MPs are about bidding 3NT and trying to make it – by Milan Macura

In the first tournament of February, we are back to nearly 1,000 players in IMPs and over 1,600 players in total.

MPs are about bidding 3NT and trying to make it


MPs are about bidding 3NT and getting as many tricks as possible

Every experienced player knows you have to apply a different strategy in IMP and MP scoring. But what is the main difference?

IMPs are based on counting the difference between your achieved score and the average score of other tables. This difference is then converted into a scale of IMPs which determines the winners. Each board can have a different value from -24 to +24 IMPs – games and slams allow to win or lose more IMPs.

In MPs, your goal is to get a better score than most others players and it doesn’t matter by how much. You get 2 MPs for every score lower than yours and 1 MP for the same score. The final score is presented in a percentage which is based on how many MPs you have collected from all possible results: (number of tables/players – 1) * 2 * number of boards. Each board has the same value (0-100%). It doesn’t matter if you play for overtricks in 1NT or if you play a grand slam.

Based on the evaluating method you have to adjust the strategy. In IMPs, you try to play the safest contract possible and be aggressive to reach the game or slam bonus. In MPs, you often risk playing a contract which can give you just some extra points – mostly No Trumps. Minor contracts are very rare unless you have an unbalanced or goulash hand.

Even with Major fits, it can be beneficial to play in 3NT instead of 4♥/♠. That’s why a lot of people open 1NT with a 5-card Major in MPs and even if they find a Major fit, they go to 3NT with balanced or semi-balanced hands. If you go to extremes, you can bid 3NT on every board and try to make it.

How can this strategy affect the last MP tournament?

Here is the list of boards I have played:

Let’s analyse it board by board and see what could have happened if I had bid 3NT where possible.

Board 1

I was defending against 3NT. The majority of declarers scored 10 tricks and EW got above-average score because some EW pairs didn’t reach the right contract. Not much we can do.

Board 2

Reaching 3NT scored over 95%. Only 38 out of 652 players bid 3NT and everyone made it. You had the following hand in South:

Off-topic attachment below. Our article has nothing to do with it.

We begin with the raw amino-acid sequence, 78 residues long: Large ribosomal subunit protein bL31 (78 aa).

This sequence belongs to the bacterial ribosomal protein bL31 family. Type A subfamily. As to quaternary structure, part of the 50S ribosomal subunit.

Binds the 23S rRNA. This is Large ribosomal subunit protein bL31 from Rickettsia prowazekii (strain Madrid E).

Partner opened 1♦ and I made a game try with 2NT. Partner passed with the following hand:

Opponents can get 5 tricks from top but it is not easy for them. After a spade lead to the Ace, East returns a spade. When you get to the trick with the third round of spades, you score 10 tricks, 9 when East switched to hearts.

Board 3

After showing a strong balanced hand, partner asks for a 4-card Major and bids 4♠.

The card play is relatively easy with this layout, you just lose the A♠ and A♦ for 11 tricks and 65.21%. But if you decide to deny a 4-card major, you end up in 3NT. Even if EW attack with hearts, West has no entry to cash his heart winners. For scoring 11 tricks in 3NT, you get 99.12%.

Board 4

On this board, 3NT is not an option. West opens 1♦ and East jumps to 5♦. What do you do with this hand?

In IMPs, I will not take the risk of taking an action but in MPs, I can be more aggressive – the potential benefit can be higher or similar to potential loss. I have decided to double as other 163 players. Can you beat the contract when partner leads ♥A and switches to ♣K?

If you fail to overtake the ♣K with ♣A, you will be squeezed in hearts and spades. The only way to beat the contract is to give partner a heart ruff. You will be squeezed at the end anyway but you already scored an extra trump.

Board 5

On board 5, everybody understood the goal and bid 3NT. Now it is the race of who takes the most tricks. It all depends on the lead.

After a heart lead, you can cash all your clubs and if West discards only one spade, you will establish the spade suit, losing only ♠K. After a diamond lead, you can score maximum 11 tricks.

Board 6

Here it depends on your bidding system. You have a very strong hand and you have to choose a GF sequence in order not to get passed in 2NT. I thought the 2♦ response is already GF and 2♥ will show a negative bid – check your setup before you decide not to open 2♦ as GF.

West led the ♥4 and I won the ♥J with ♥A. East won the first diamond trick and switched to a low spade. Although I made the most tricks (11), I scored only 40.77%. +460 is for 98.92%.

Board 7

Here it seems that the only possible contract is in hearts and that’s what most people played. 6 people reached 3NT and 5 made it. Only Candoz Canduzzi (IT) scored 10 tricks when West led the ♠K and East discarded the ♠J. This 100% score helped him  win the tournament with 77.90%. Did he apply the 3NT strategy or did he have some extra information?

In any case, there are only 9 tricks unless West leads a club. 8 tricks are from top and you have to play a small diamond from South to score the ♦Q as the 9th trick. This proves that the 3NT strategy can sometimes work in the most unexpected cases.

Board 8

I would rather skip this board but it is very educational – you can watch the video for full analysis.

After this bidding, I have found out that 3♣ should go down and wanted to double for penalty. I have not realized that in this sequence, the double is still take-out. After several attempts, I couldn’t convince North that hearts are not good. At some point I was in the best contract (5♦), partner corrected.

Passing 3♣ is the winning action and is rewarded by 81.79% if you manage to beat it twice: 2 diamond tricks and 5 club tricks if you manage to give partner two spade ruffs.

What would the score have been if I had chosen the 3NT strategy and hit the jackpot?

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